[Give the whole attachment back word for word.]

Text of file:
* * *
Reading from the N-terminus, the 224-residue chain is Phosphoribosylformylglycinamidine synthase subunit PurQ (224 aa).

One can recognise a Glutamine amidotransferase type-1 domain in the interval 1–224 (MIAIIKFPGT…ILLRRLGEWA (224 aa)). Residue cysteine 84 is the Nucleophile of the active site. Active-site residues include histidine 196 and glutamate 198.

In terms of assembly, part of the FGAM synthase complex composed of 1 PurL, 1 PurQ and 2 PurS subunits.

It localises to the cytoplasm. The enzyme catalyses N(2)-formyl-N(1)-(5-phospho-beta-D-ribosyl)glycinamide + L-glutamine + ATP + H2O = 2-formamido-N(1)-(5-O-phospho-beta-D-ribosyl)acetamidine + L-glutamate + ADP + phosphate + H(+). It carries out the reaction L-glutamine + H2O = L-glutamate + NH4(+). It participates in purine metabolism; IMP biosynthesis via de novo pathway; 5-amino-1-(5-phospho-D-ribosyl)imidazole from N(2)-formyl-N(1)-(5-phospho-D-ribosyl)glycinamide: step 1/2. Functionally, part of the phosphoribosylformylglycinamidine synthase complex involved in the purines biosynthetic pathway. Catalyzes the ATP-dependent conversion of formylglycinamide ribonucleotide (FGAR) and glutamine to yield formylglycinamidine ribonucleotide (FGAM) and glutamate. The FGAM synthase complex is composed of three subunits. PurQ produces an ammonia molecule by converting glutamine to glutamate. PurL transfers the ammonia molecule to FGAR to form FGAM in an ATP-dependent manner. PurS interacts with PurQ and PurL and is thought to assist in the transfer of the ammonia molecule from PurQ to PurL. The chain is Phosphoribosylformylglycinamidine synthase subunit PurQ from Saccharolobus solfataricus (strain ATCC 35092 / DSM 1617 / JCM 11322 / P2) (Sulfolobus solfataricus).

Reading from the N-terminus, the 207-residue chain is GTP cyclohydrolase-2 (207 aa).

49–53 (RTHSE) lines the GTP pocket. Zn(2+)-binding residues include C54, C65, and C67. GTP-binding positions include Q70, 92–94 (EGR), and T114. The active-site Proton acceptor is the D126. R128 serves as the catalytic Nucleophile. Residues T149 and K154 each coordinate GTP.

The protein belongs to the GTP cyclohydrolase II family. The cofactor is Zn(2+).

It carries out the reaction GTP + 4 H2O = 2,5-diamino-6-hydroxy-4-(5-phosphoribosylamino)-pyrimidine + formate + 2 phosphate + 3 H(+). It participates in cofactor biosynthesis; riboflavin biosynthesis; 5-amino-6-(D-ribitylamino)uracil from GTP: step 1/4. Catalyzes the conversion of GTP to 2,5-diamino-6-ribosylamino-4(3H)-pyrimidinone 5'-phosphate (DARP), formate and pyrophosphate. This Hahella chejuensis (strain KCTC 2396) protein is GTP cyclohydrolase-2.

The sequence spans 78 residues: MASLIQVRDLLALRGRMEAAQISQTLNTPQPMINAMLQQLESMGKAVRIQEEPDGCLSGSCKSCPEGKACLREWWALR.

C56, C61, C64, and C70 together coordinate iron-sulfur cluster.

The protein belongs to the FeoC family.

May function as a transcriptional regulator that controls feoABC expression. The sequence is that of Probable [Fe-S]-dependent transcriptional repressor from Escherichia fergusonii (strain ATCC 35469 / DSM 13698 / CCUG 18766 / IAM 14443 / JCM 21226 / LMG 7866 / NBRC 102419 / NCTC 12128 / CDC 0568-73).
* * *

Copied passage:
Reading from the N-terminus, the 224-residue chain is Phosphoribosylformylglycinamidine synthase subunit PurQ (224 aa).

One can recognise a Glutamine amidotransferase type-1 domain in the interval 1–224 (MIAIIKFPGT…ILLRRLGEWA (224 aa)). Residue cysteine 84 is the Nucleophile of the active site. Active-site residues include histidine 196 and glutamate 198.

In terms of assembly, part of the FGAM synthase complex composed of 1 PurL, 1 PurQ and 2 PurS subunits.

It localises to the cytoplasm. The enzyme catalyses N(2)-formyl-N(1)-(5-phospho-beta-D-ribosyl)glycinamide + L-glutamine + ATP + H2O = 2-formamido-N(1)-(5-O-phospho-beta-D-ribosyl)acetamidine + L-glutamate + ADP + phosphate + H(+). It carries out the reaction L-glutamine + H2O = L-glutamate + NH4(+). It participates in purine metabolism; IMP biosynthesis via de novo pathway; 5-amino-1-(5-phospho-D-ribosyl)imidazole from N(2)-formyl-N(1)-(5-phospho-D-ribosyl)glycinamide: step 1/2. Functionally, part of the phosphoribosylformylglycinamidine synthase complex involved in the purines biosynthetic pathway. Catalyzes the ATP-dependent conversion of formylglycinamide ribonucleotide (FGAR) and glutamine to yield formylglycinamidine ribonucleotide (FGAM) and glutamate. The FGAM synthase complex is composed of three subunits. PurQ produces an ammonia molecule by converting glutamine to glutamate. PurL transfers the ammonia molecule to FGAR to form FGAM in an ATP-dependent manner. PurS interacts with PurQ and PurL and is thought to assist in the transfer of the ammonia molecule from PurQ to PurL. The chain is Phosphoribosylformylglycinamidine synthase subunit PurQ from Saccharolobus solfataricus (strain ATCC 35092 / DSM 1617 / JCM 11322 / P2) (Sulfolobus solfataricus).

Reading from the N-terminus, the 207-residue chain is GTP cyclohydrolase-2 (207 aa).

49–53 (RTHSE) lines the GTP pocket. Zn(2+)-binding residues include C54, C65, and C67. GTP-binding positions include Q70, 92–94 (EGR), and T114. The active-site Proton acceptor is the D126. R128 serves as the catalytic Nucleophile. Residues T149 and K154 each coordinate GTP.

The protein belongs to the GTP cyclohydrolase II family. The cofactor is Zn(2+).

It carries out the reaction GTP + 4 H2O = 2,5-diamino-6-hydroxy-4-(5-phosphoribosylamino)-pyrimidine + formate + 2 phosphate + 3 H(+). It participates in cofactor biosynthesis; riboflavin biosynthesis; 5-amino-6-(D-ribitylamino)uracil from GTP: step 1/4. Catalyzes the conversion of GTP to 2,5-diamino-6-ribosylamino-4(3H)-pyrimidinone 5'-phosphate (DARP), formate and pyrophosphate. This Hahella chejuensis (strain KCTC 2396) protein is GTP cyclohydrolase-2.

The sequence spans 78 residues: MASLIQVRDLLALRGRMEAAQISQTLNTPQPMINAMLQQLESMGKAVRIQEEPDGCLSGSCKSCPEGKACLREWWALR.

C56, C61, C64, and C70 together coordinate iron-sulfur cluster.

The protein belongs to the FeoC family.

May function as a transcriptional regulator that controls feoABC expression. The sequence is that of Probable [Fe-S]-dependent transcriptional repressor from Escherichia fergusonii (strain ATCC 35469 / DSM 13698 / CCUG 18766 / IAM 14443 / JCM 21226 / LMG 7866 / NBRC 102419 / NCTC 12128 / CDC 0568-73).